Comparison and Uncertainties of Standards for CD-AFM Microscope Tip Width Calibration
Ronald G. Dixson, Ndubuisi G. Orji
Since the advent of critical-dimension atomic force microscopes (CD-AFMs) inthe 90s, these tools have enjoyed growing acceptance in semiconductormanufacturing both for process development and to support in-line criticaldimension (CD) metrology. The most common application of CD-AFMs has beento support critical-dimension scanning electron microscope (CD-SEM) andscatterometer metrology as a reference for tool matching or as anon-destructive alternative to transmission electron microscopy (TEM) andscanning electron microscopy (SEM) cross sections.For many years, CD-AFM users typically developed in-house referencestandards for tip width calibration - often based on SEM or TEM crosssections. But the uncertainty of such standards was often large or unknown.Tip characterizer samples - which used a sharp ridge to calibrate the tipwidth - are commercially available. However, scanning such samples canresult in tip damage, and the uncertainty of tip calibrations based on thismethod is at least 5 nm.In 2004, NIST, SEMATECH, and VLSI Standards collaborated on the developmentand release of single crystal critical dimension reference materials(SCCDRMs) to SEMATECH member companies. These specimens, which arefabricated using a lattice-plane-selective etch on (110) silicon, exhibitnear vertical sidewalls and high uniformity and can be used to calibrate CDAFM tip width to approximately 1 nm standard uncertainty (k = 1). Also in2004, commercial critical dimension standards (CCDS) were introduced.Using CD-AFM instruments at both NIST and SEMATECH, we have performed acomparison of nominal 45 nm and 70 nm CCDS specimens with the SCCDRMcalibration. Our observations show that these two independently performedcalibrations are in agreement.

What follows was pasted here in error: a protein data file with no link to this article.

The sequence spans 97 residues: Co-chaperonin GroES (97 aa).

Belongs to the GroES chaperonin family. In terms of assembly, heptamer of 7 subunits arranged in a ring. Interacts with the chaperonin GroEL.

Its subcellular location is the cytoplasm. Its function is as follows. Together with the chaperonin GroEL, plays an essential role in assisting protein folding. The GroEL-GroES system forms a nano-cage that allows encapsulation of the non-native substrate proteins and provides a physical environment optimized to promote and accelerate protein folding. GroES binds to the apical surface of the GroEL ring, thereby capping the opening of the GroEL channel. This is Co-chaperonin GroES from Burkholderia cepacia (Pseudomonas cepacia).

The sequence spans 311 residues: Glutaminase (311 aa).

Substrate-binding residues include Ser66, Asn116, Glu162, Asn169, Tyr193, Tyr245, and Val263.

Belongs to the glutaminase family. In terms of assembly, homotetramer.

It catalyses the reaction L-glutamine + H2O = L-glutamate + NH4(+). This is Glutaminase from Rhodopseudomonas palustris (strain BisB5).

Proceedings of SPIE
February 26, 2007
San Jose, CA
Metrology, Inspection, and Process Control for Microlithography XXI